“What role might sleep play in supporting memory function?”
Ever wondered why we sleep? Scientists still aren’t 100% clear on the answer. But it must be really important – why else would we have evolved to spend hours each day in a vulnerable, unconscious state? There are a few theories on the role of sleep, and a key one is that it supports memory function. This essay reviews the main hypotheses about how sleep does this.
I found this essay quite difficult. One major challenge was that I spent so long reading about this fascinating topic that I ended up with 55 A4 pages of notes. So when I tried to turn all my thoughts into 1500 words, I couldn’t possibly convey all the ideas I wanted to! I submitted the essay feeling quite dissatisfied (not to mention a little annoyed at myself).
Another challenge was that I found that reading loads of information about sleep actually made me feel really sleepy! And the studies I found seriously encouraged me to give in to the temptation to have a nap every few hours to ‘consolidate my learning’…
Despite these two major challenges, I managed to scrape a first class mark by the skin of my teeth. I celebrated with an early night.
(If you fancy jumping straight into the real thing instead, just keep scrolling…)
- Sleep is really complex. Far from just being either ‘asleep’ or ‘awake’, humans have different stages of sleep: rapid-eye-movement (REM) and 3 stages of non-rapid-eye-movement (NREM) sleep. The sleep stages are really quite different – both in terms of the electrophysiological patterns and neurochemicals found across the brain, and in terms of when each stage occurs during the night. The essay argues that if we really want to understand the role sleep plays, we need to study the role of these different characteristics.
- Sleep plays a role in consolidation of memories. When memories are first created, they’re quite fragile, and easy to forget. Memories become stronger through a process called consolidation. There’s evidence to suggest that sleep actively plays a role in this.
- Scientists have been trying to figure out how the different sleep stages play a role in memory consolidation. This has led to 3 key hypotheses:
- The dual-process hypothesis says that NREM and REM consolidate different types of memories. There’s some studies suggesting this could be the case, but lots of contradictory findings too.
- The sequential hypothesis says that NREM and REM play a complementary role, and need to occur in sequence for memories to be consolidated. There’s some evidence supporting this idea, but few studies have tested it directly.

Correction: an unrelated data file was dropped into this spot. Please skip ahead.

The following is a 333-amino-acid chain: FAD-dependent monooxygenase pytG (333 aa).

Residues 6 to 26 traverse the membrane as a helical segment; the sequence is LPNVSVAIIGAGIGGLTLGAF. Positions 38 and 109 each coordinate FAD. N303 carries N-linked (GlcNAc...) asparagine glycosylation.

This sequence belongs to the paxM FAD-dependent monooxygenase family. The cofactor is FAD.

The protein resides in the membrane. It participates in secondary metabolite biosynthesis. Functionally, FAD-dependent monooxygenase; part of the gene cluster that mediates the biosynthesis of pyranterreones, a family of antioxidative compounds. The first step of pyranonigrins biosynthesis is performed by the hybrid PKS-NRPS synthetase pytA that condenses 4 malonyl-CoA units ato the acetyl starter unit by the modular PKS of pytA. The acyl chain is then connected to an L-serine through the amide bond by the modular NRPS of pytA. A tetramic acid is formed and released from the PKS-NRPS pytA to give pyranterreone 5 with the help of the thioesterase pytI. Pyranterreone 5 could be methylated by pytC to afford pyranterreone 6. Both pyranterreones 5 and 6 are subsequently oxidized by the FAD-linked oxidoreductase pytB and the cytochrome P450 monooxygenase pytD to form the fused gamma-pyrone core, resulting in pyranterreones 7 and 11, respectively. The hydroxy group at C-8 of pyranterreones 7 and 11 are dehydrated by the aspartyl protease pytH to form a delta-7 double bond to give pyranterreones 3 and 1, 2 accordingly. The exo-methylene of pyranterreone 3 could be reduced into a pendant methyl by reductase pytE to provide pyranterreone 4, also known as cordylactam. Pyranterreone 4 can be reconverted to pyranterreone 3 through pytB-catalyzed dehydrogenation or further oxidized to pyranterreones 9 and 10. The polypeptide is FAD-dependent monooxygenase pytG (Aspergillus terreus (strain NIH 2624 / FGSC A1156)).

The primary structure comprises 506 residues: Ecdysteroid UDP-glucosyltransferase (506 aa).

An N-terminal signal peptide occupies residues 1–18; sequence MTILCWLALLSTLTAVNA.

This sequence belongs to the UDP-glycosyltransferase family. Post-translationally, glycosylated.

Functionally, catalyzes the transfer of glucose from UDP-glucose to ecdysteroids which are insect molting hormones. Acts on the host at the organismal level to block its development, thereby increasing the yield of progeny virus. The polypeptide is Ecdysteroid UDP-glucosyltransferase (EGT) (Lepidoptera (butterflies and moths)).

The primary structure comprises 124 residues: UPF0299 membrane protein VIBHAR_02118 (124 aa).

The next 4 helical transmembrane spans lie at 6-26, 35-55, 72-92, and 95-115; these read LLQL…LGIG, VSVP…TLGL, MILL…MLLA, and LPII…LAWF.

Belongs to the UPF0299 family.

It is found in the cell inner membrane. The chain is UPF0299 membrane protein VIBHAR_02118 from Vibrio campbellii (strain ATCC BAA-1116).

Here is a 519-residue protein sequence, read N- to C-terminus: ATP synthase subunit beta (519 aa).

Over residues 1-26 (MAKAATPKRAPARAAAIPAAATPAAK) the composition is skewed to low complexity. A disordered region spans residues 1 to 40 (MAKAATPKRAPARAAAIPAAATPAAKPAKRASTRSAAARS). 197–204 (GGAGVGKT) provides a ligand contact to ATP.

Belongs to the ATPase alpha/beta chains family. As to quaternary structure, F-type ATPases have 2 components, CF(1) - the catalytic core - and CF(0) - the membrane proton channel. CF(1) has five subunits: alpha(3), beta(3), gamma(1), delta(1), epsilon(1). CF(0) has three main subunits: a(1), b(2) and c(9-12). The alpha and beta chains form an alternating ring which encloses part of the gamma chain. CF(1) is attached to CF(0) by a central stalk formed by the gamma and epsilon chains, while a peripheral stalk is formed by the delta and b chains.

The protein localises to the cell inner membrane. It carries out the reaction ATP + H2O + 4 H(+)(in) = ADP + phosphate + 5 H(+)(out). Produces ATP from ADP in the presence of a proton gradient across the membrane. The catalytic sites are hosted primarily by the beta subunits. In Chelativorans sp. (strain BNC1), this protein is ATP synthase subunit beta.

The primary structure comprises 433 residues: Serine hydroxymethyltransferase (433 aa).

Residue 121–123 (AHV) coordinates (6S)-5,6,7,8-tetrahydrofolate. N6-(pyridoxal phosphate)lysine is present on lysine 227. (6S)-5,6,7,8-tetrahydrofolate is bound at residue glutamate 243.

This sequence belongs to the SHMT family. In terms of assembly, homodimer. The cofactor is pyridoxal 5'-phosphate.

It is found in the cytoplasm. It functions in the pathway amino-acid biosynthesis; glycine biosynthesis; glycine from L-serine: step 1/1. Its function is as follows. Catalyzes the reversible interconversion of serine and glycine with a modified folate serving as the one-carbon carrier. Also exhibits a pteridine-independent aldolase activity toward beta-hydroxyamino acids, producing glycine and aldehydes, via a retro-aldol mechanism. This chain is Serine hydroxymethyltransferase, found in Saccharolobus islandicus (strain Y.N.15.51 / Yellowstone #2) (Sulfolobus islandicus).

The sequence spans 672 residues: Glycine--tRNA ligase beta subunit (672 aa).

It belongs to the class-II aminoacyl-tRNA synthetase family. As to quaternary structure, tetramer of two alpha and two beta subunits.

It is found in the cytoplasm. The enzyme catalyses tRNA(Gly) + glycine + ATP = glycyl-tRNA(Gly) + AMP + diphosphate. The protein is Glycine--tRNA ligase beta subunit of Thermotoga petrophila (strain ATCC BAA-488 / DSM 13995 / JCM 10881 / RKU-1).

- The active system consolidation hypothesis says that, during sleep, new memories are re-activated and transferred from short-term memory stores to longer-term memory stores. This hypothesis is compelling because it takes into account the characteristics of specific sleep stages, but further work is needed to test it.
- It’s not yet clear exactly how sleep supports memory function! Different studies report different findings. This, in part, might be because the methods used to study sleep aren’t perfectly accurate, and ignore the full complexity of sleep stages.
- There’s lots more to understand about the mystery that is sleep…
If the essay looks too science-y, but the summary has whet your appetite, you might be interested in these:
- ‘Why we sleep’ – a book by Professor Matthew Walker (a sleep scientist). Written for the general public, this describes the challenges of our modern attitude to sleep, and the benefits of getting a good night’s kip. Prof Walker argues that sleep is more important for our health than diet and exercise. Crikey. I wonder whether he also struggled to stay awake when he was writing it…
- A clip from one of my favourite TV shows, BBC’s QI, where they briefly discuss some of the theories of sleep and what the latest view is. Sleep’s role in memory function is an example of what Sandi describes as the brain needing to do some activities ‘offline’ – “think of it as a house party… you can either entertain the guests or clean up the house, but you can’t really do both at the same time”. (Warning – they do get quite off-topic…)
If you’re up for the full essay, read on…Read More »